7 Reasons NAC Solutions are Failing to Protect Enterprise Networks

April 27, 2017 |
The Number 7

NAC was designed to work inside the perimeter. Build a perimeter around the internal network, verify who users say they are, and once in the door users gain full access to the network or at least a large portion of the network.

Yet enterprise technology and work habits have changed. The network perimeter has dissolved. In our changing world, NAC fails to protect enterprises from cyber threats for seven reasons.

1. NAC doesn’t extend to cloud

Enterprises need another security solution for the cloud. And that adds another layer of network security.

2. NAC relies on VLANs, which are complicated to manage

Defining VLAN segments – Creating them can be easy…keeping them relative and accurate as your environment changes is the real challenge. So most enterprises only have a limited number of VLAN segments defined.

3. NAC doesn’t encrypt traffic

If social networks like WhatsApp, Facebook Messenger and Snapchat can encrypt traffic, why not corporate networks?

4. NAC isn’t fine-grained

It can’t provide fine-grained control of the network resources users can access.

Instead, NAC relies on existing (and separately managed) network segments, firewalls and VLANs.

5. NAC’s remote user support is non-existent

Remote users need yet another solution – like a VPN – requiring yet another set of policies to manage.

6. NAC struggles to support the agile enterprise

NAC is hard to manage because it’s not agile or dynamic – it’s static.
It’s complex for the security team to add firewall rules for thousands of workers and their many devices.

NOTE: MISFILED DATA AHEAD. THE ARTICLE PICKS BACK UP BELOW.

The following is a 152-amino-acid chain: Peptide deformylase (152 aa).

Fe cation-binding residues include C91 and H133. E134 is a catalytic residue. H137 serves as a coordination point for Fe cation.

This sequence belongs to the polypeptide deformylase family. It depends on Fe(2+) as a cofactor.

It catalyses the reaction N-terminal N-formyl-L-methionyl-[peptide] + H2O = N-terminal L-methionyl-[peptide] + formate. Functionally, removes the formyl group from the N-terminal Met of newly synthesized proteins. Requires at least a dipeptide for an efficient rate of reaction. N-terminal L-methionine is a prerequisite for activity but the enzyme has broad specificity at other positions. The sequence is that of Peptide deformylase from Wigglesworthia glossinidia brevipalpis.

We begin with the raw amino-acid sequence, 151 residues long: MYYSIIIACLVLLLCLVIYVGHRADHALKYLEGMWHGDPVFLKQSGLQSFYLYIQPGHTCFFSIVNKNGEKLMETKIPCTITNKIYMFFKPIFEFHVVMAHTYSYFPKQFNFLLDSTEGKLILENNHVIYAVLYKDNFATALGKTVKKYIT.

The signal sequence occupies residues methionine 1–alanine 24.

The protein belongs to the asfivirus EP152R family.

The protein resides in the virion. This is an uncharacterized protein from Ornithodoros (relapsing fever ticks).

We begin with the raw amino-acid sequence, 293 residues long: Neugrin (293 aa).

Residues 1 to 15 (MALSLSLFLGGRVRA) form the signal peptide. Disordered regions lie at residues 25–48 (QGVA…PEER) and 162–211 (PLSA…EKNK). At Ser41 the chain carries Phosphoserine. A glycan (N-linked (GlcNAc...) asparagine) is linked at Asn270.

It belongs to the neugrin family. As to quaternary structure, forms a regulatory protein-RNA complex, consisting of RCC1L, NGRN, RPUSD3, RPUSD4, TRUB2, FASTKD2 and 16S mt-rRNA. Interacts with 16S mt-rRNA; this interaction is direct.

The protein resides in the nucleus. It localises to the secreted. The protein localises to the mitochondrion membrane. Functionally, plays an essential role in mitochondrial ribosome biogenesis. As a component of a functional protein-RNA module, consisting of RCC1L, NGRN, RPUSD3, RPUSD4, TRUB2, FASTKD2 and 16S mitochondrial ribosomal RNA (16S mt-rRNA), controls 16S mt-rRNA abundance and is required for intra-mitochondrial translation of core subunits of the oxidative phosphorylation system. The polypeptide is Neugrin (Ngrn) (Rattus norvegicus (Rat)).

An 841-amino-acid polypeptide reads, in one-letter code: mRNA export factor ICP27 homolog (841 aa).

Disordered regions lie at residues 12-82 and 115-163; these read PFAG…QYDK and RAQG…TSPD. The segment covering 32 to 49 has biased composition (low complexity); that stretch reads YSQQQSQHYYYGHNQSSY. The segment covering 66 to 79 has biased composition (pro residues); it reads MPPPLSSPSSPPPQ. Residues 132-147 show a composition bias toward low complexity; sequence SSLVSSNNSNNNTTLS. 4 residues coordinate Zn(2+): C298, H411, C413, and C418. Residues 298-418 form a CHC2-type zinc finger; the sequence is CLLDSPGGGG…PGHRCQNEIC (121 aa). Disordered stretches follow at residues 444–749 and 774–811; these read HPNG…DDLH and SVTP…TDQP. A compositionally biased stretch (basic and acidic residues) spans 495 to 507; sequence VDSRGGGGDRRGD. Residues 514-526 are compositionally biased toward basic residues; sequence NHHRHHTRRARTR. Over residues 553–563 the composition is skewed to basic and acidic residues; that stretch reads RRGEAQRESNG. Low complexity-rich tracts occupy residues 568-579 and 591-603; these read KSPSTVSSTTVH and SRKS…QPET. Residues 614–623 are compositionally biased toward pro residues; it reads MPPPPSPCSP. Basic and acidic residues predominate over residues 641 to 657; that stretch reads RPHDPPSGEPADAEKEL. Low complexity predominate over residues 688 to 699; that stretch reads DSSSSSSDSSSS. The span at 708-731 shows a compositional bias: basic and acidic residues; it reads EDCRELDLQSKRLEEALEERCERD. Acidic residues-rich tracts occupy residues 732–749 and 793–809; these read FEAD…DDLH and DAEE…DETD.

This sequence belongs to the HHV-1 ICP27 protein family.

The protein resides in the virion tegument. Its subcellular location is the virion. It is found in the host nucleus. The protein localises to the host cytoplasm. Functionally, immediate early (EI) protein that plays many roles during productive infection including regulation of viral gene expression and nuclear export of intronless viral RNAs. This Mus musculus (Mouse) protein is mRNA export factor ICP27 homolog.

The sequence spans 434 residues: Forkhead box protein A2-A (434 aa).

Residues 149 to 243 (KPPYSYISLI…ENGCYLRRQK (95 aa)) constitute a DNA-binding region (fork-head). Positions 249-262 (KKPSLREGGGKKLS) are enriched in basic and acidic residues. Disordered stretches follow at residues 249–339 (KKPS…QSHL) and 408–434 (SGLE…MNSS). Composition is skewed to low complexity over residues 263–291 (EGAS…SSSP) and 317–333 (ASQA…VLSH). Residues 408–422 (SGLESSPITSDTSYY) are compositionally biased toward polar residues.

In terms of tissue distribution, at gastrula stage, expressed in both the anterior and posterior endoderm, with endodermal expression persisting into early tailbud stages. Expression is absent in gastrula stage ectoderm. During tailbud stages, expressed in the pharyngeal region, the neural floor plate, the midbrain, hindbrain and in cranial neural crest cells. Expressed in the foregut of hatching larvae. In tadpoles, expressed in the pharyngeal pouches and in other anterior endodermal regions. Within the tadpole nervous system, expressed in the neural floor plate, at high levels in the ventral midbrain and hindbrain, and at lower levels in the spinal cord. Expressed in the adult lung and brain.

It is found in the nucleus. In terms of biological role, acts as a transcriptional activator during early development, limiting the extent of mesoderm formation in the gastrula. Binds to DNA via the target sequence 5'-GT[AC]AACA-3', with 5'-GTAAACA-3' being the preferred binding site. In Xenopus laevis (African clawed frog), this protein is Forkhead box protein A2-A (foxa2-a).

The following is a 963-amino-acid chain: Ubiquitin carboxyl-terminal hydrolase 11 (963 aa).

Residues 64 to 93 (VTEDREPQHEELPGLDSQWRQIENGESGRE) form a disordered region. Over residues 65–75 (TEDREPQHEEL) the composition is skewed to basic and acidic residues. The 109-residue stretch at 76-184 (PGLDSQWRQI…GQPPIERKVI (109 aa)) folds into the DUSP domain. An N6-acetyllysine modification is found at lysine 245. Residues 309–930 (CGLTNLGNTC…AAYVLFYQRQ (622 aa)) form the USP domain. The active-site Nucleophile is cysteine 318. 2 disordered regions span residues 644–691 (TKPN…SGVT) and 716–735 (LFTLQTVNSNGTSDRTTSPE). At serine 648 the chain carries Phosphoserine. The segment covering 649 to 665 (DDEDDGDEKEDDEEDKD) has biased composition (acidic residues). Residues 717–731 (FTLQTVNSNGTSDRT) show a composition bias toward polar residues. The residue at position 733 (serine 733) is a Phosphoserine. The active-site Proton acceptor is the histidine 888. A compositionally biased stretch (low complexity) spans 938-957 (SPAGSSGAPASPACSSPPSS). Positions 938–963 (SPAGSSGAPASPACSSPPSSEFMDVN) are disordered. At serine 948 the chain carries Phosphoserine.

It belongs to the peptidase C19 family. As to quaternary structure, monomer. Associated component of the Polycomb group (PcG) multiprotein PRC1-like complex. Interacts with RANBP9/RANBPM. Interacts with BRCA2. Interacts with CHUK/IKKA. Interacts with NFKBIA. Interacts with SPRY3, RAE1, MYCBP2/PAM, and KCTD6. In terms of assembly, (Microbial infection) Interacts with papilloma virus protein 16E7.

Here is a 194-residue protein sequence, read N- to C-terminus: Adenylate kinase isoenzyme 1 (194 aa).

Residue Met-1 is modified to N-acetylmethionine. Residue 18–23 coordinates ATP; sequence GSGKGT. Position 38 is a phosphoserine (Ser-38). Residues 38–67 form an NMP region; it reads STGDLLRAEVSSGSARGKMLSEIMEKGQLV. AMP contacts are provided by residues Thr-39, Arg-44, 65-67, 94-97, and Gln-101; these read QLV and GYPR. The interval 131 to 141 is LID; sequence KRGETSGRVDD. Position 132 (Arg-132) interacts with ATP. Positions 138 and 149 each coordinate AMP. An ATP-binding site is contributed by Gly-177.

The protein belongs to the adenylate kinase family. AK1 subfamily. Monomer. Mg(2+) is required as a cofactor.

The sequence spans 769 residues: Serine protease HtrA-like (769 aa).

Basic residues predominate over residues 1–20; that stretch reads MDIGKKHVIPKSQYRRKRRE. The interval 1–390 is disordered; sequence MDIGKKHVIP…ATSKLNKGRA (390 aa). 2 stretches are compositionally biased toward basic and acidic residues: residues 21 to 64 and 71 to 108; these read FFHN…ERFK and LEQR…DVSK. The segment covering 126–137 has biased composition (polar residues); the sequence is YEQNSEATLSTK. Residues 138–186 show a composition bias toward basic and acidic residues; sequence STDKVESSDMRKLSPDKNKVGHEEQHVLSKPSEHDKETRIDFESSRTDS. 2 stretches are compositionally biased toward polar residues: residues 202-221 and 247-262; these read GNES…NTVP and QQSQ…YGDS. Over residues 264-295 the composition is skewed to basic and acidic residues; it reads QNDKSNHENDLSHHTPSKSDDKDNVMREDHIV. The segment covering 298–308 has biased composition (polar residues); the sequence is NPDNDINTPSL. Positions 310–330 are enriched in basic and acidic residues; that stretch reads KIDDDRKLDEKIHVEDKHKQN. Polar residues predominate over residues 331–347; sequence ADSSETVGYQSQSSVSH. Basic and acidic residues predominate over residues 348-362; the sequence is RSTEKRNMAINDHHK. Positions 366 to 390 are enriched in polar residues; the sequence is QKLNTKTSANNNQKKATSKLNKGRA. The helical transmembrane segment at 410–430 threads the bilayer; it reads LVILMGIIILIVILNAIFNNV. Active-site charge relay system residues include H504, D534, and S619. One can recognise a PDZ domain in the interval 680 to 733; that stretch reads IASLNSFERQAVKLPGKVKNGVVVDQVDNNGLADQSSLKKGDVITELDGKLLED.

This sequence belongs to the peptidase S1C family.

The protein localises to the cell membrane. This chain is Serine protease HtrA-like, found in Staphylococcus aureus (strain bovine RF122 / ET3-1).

7. NAC doesn’t provide deep, multi-faceted, context-aware access control

It doesn’t check specific attributes such as location, anti-virus or device posture or broader system attributes such as an alert status within a SIEM.

An Alternative to NAC: A Software-Defined Perimeter

A Software-Defined Perimeter eliminates these limitations. A Software-Defined Perimeter is a new network security model that dynamically creates 1:1 network connections between users and the data they access. There are seven main benefits.

Click through to the eBook How to Overcome NAC Limitations: Why a Software-Defined Perimeter delivers better network security for today’s enterprises, to see the seven main benefits of a Software-Defined Perimeter and how it overcomes these limitations.

This eBook is for security, network, IT architect, operations, infrastructure and GRC professionals who want to protect access to physical, virtual and cloud-based IT systems.

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Jason Garbis

Vice President of Products, Cryptzone
Jason Garbis is Vice President of Products for Cryptzone, where he's responsible for the company's product strategy and product management. Garbis has over 25 years of experience with technology vendors, including roles in engineering , professional services, product management, and marketing. Jason joined Cryptzone from RSA, and holds a CISSP certification.

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